Religion and fear; also a side question for atheists.

It’s no secret that millions of people will accuse religion of being primarily based upon fear (fear of the unknown/fear of eternal punishment) and thus played against you as a way to convince you to follow along.

Is this actually a valid claim, to ANY extent?

I guess I’m directing this right at Christianity, since it’s the primary religion I’ve been exposed to.

And a side question for atheists (I’m an agnostic, just for the record): How do you deal with theists/anyone who tells you you’re going to suffer eternal punishment if you don’t change your ways?

Given that religions with a clearly defined afterlife (such as Christianity or Buddhism) tend to mop the floor, convert-wise, with religions that don’t (Judaism, Tian-worship, the Greco-Roman religion) in terms of coverts whereas they have a harder time having lasting appeal when the come to (or even from) an area with a tradition meeting those needs (see: Buddhism in India) it would seem that the fear of death does play a role in the initial adoption of those religions. I think that is a perfectly reasonable stance, since death is, at the end of the day, one of the greatest unknowns and humans have a very long track-record of fearing the unknown. The role that the fear of death plays in an individual’s practice, of course, varies from individual-to-individual but the level of comfort that a well-developed afterlife can give is hard to underestimate.

As for people who tell me I am going to hell, well, it really depends on how the message is delivered. If it is done politely, I politely thank them for their concern and move on. If it is done less politely I am inclined to respond in a less polite manner or ignore it entirely – depending on my mood.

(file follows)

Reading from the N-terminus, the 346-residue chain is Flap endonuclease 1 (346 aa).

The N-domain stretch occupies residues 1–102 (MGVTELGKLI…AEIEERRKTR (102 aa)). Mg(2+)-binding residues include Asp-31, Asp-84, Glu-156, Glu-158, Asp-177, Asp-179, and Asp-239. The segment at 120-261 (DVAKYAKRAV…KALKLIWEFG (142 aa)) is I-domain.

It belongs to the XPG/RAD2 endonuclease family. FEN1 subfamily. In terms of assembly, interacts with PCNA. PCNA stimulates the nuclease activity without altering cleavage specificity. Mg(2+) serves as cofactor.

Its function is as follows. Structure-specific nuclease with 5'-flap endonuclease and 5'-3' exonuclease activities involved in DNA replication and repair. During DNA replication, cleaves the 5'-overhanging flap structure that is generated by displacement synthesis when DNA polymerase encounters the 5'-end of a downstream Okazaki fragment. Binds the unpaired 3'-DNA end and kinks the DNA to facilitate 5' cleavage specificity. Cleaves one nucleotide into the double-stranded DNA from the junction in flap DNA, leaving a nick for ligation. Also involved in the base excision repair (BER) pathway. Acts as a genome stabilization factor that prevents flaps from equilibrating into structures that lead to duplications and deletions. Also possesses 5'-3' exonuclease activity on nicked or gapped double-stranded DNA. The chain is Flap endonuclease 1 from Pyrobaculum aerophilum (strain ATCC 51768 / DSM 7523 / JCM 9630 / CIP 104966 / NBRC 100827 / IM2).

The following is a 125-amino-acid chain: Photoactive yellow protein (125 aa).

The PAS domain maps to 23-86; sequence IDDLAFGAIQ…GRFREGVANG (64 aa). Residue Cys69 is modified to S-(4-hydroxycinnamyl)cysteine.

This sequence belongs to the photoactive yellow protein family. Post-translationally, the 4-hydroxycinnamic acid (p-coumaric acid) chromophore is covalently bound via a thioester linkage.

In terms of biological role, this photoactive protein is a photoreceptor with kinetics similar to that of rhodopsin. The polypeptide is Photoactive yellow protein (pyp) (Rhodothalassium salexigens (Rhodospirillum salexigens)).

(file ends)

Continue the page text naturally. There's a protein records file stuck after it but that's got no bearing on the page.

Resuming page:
Hate the FSM argument, its old pathetic and has been debunked hundreds of times, yet it still seems to rear its ugily head every now and again. Never mind im sure it will die out soon

Though saying that Ive no love for the christian “your going to hell!” stuff (even if it is a bit more belivable) Im just sick of the FSP its gotten far too much credit for such a moronic Idea, pet hate I guess

Yeah, I have to agree here…Russell’s teapot, etc.

If you mean does the argument that something else besides the decay and rot of our bodies happen to us after death have validity, then no, there is no validity to it. At least it has no more validity than that had by any other argument based upon ignorance. It’s a fallacy to say “I don’t know X therefore I know Y” whatever X and whatever Y.

There is no good reason to believe that anything happens to us after we die including that there will even be an “us” after we die.

I tell 'em that if heaven is a place where good people go when they die, then I’ll go to heaven.

OTOH, if heaven is only a place where gullible people who hold silly beliefs go when they die, then I probably won’t make the cut, but wish them good luck on their getting there just the same.

If you had read what I wrote I said that I think the christian Idea that we are all going to hell is moronic. However it is not on par with the FSM For one, the FSM is self acliamedly made up, people of the christian faith actually belive in their God. Another one is God may be essential for the existence of everything, the universe seems very ordered, and the current scientific idea behind the universe is far from complete. Infact with the birth of quantum theory etc, alot of scientists now think that the idea of a thinking system behind the universe is actually more probable. Steven Hawking being one of them. There is actually quite alot of evidence for Gods existance, its just not conclusive. There is however no evidence for a self acliamed made up creature such as the FSM invisible pink unicorn.

Theres alot of good arguments against the existance of God. FSMis not one of them